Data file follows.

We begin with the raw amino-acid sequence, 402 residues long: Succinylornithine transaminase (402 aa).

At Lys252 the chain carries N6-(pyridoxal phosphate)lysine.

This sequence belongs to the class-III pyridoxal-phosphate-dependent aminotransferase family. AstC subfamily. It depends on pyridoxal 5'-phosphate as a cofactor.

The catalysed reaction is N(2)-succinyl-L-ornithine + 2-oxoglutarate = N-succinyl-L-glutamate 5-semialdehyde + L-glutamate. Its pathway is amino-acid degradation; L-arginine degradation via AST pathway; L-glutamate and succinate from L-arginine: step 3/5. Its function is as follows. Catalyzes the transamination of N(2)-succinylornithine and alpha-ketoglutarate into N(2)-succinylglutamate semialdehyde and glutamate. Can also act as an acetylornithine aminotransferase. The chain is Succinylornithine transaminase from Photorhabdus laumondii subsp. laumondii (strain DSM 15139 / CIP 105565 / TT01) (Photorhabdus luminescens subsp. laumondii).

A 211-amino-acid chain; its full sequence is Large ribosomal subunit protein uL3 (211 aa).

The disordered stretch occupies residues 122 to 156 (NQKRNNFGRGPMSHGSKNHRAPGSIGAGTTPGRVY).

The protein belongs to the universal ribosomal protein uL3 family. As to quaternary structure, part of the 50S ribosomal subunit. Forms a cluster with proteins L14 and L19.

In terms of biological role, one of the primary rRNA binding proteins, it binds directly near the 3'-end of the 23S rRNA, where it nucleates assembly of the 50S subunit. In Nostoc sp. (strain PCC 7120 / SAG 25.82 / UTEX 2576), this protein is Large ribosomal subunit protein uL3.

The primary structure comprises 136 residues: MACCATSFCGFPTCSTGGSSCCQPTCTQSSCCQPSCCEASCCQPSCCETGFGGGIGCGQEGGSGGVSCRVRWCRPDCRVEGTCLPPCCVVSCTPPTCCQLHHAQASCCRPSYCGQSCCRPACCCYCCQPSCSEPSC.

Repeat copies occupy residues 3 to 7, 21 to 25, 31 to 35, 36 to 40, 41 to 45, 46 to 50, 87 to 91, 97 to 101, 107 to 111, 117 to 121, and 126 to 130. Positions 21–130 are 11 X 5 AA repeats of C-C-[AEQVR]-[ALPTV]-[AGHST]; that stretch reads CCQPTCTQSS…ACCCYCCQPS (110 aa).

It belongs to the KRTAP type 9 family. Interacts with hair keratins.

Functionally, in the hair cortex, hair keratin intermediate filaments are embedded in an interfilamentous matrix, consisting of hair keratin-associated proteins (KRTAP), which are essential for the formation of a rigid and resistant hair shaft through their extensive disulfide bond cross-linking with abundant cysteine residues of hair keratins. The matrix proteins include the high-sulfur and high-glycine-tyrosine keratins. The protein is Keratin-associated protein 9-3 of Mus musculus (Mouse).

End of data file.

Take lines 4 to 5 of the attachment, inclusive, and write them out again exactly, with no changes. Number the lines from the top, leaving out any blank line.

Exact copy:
The catalysed reaction is N(2)-succinyl-L-ornithine + 2-oxoglutarate = N-succinyl-L-glutamate 5-semialdehyde + L-glutamate. Its pathway is amino-acid degradation; L-arginine degradation via AST pathway; L-glutamate and succinate from L-arginine: step 3/5. Its function is as follows. Catalyzes the transamination of N(2)-succinylornithine and alpha-ketoglutarate into N(2)-succinylglutamate semialdehyde and glutamate. Can also act as an acetylornithine aminotransferase. The chain is Succinylornithine transaminase from Photorhabdus laumondii subsp. laumondii (strain DSM 15139 / CIP 105565 / TT01) (Photorhabdus luminescens subsp. laumondii).

A 211-amino-acid chain; its full sequence is Large ribosomal subunit protein uL3 (211 aa).